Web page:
Contaminated lubricant is one of the leading causes of bearing damage and often a major factor in the premature end of bearing life. When a bearing operates in an environment that is clean, it should only fail from eventual, natural fatigue but when the system becomes contaminated, it can significantly shorten bearing life.
Lubricant can become contaminated with foreign particles from many possible sources. Even small amounts of dust, dirt or debris can contaminate the oil film enough to increase the wear on a bearing and impact the operation of the machine. In terms of the contaminant parameters, any increase in the size, concentration, and hardness will influence bearing wear. However, if the lubricant is not further contaminated, the rate of wear will diminish, as the foreign particles will be cut down and passed through the system during operation.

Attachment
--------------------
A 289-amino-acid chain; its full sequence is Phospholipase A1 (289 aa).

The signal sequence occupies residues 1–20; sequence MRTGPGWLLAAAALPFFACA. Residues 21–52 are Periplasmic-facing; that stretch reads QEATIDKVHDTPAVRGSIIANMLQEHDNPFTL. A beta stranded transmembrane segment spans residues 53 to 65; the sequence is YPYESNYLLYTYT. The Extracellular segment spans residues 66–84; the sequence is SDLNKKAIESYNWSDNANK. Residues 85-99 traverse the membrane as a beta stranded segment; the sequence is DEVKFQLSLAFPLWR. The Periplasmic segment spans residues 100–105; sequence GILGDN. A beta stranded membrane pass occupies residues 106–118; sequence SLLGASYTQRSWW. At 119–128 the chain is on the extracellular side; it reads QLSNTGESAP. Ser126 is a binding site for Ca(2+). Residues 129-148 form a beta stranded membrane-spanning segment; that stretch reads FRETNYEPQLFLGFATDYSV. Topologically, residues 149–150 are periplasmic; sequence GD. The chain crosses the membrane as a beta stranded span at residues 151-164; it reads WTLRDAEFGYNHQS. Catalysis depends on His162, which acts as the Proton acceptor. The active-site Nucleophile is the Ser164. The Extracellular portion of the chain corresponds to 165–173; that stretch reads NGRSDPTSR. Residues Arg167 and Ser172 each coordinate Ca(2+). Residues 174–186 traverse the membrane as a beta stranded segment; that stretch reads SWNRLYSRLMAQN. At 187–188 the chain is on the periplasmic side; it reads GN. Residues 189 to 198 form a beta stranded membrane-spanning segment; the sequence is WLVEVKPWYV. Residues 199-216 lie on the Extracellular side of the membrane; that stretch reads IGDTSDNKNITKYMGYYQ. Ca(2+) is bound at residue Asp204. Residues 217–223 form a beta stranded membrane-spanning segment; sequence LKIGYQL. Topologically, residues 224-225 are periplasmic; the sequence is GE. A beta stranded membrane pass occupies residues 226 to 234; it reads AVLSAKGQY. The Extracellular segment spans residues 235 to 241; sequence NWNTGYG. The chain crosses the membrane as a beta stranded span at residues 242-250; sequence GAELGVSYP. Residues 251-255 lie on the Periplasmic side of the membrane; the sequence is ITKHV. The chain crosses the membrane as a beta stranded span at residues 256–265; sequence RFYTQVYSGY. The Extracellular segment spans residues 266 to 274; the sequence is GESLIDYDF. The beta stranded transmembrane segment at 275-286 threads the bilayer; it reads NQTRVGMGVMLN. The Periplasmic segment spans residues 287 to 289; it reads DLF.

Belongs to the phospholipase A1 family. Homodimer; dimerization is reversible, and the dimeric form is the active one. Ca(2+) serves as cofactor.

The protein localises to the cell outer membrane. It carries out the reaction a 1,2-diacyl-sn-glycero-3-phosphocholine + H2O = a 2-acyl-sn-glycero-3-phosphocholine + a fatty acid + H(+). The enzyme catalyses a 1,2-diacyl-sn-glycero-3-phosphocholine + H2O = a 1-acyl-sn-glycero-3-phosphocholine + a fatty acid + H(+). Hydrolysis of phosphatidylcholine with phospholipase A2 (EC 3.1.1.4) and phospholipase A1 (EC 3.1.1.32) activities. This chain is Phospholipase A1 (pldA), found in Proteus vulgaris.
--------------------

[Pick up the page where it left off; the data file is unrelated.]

It’s important to remember that an increase in the viscosity of the lubricant would cut down bearing wear for any contamination level.
Water is particularly detrimental and even water based fluids like water glycol can cause contamination. As little as 1% water in oil can negatively impact bearing life. Without proper bearing seals, moisture can enter the system, causing corrosion and even hydrogen embrittlement on existing micro-cracks. If micro-cracks, brought about by repeated elastic deformation stress cycles, are left to propagate to an unacceptable size, it creates more opportunity for moisture to enter the system and continue the negative cycle.
So, for optimum reliability, make sure that your bearing lubricant is kept clean because even the finest lubricant on the market won’t save a bearing unless it's free from contaminants.